Thursday, 27 July 2017

Theatre review: Nassim

Currently previewing at the Bush Studio before officially opening in Edinburgh, Nassim features a format I’m seeing more and more of: A performer who knows as little about the piece going in as the audience does. Nassim Soleimanpour’s play, directed by Omar Elerian and designed by Rhys Jarman, features a new performer every night, and like the Royal Court did with Manwatching, the Bush are releasing a list of the performers in advance, but not revealing who will appear at which performance until it actually begins. The performer - Khalid Abdalla tonight - is confronted with a screen on which flash cards are projected, with the script for him to read out, and instructions for him – and occasionally the audience – to carry out. Soleimanpour himself is turning the pages backstage, and about halfway through the play the playwright joins the performer onstage.

Born in Iran, Soleimanpour wasn’t allowed to stage his plays in his native country and language; so now, based in Germany, he writes in Farsi and has them translated into various other languages for performance. He says he no longer cares about the fact that he won’t have his work seen in Iran, but his only regret is that as his mother only speaks Farsi, she’s left out. So Nassim is a play especially for her, and is all about language, taking the form of a language lesson: Nassim wants to increase his English vocabulary (especially the swearing,) and in return will teach the performer and audience a few words of Farsi. (It’s clearly a stipulation that the performer not speak Farsi already; tonight Abdalla did have an advantage though as he speaks Arabic, and the two are close enough that he could read the writing, and understand most of the phrases before they were translated.)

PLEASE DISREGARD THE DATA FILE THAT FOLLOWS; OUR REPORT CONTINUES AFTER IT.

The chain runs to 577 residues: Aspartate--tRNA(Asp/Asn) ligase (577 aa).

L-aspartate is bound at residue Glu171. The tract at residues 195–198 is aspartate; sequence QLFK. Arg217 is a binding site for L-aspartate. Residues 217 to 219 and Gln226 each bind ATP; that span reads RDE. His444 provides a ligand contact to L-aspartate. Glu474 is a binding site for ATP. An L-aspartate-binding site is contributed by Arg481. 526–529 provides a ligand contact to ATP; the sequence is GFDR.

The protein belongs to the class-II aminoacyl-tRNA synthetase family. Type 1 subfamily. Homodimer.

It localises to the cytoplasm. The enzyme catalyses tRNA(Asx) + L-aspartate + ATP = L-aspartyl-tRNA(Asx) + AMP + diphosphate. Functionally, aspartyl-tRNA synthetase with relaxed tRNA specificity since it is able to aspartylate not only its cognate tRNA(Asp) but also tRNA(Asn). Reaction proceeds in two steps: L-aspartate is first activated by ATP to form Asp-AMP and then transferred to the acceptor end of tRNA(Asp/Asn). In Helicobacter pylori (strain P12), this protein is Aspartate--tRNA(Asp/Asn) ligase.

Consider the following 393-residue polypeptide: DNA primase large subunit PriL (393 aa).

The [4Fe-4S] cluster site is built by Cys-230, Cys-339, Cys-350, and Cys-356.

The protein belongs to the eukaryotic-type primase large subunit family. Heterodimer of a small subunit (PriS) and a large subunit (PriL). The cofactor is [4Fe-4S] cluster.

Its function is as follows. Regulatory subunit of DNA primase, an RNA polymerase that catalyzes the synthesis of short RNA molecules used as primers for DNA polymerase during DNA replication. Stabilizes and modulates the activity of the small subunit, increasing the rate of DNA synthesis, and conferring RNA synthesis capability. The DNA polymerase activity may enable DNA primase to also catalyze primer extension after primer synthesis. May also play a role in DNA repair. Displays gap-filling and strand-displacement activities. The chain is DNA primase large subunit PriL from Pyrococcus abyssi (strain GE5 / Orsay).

Whether he’s sitting backstage with a webcam broadcasting the script or doing it silently onstage, Nassim himself is an affable presence and the show a sweet and nostalgic one, the script gently teasing the hapless performer until the playwright can claim them as a new friend. These shows where the performer is thrown into the deep end always come with a lot of audience goodwill towards them, but (without giving away too much – and rest assured any audience participation is voluntary) Nassim is the kind of warm-hearted show that also creates a communal feeling of getting to know both Nassim and Khalid.

Nassim by Nassim Soleimanpour is booking until the 29th of July at the Bush Theatre’s Studio; then from the 3rd to the 27th of August at the Traverse, Edinburgh.

Running time: 1 hour 25 minutes straight through.

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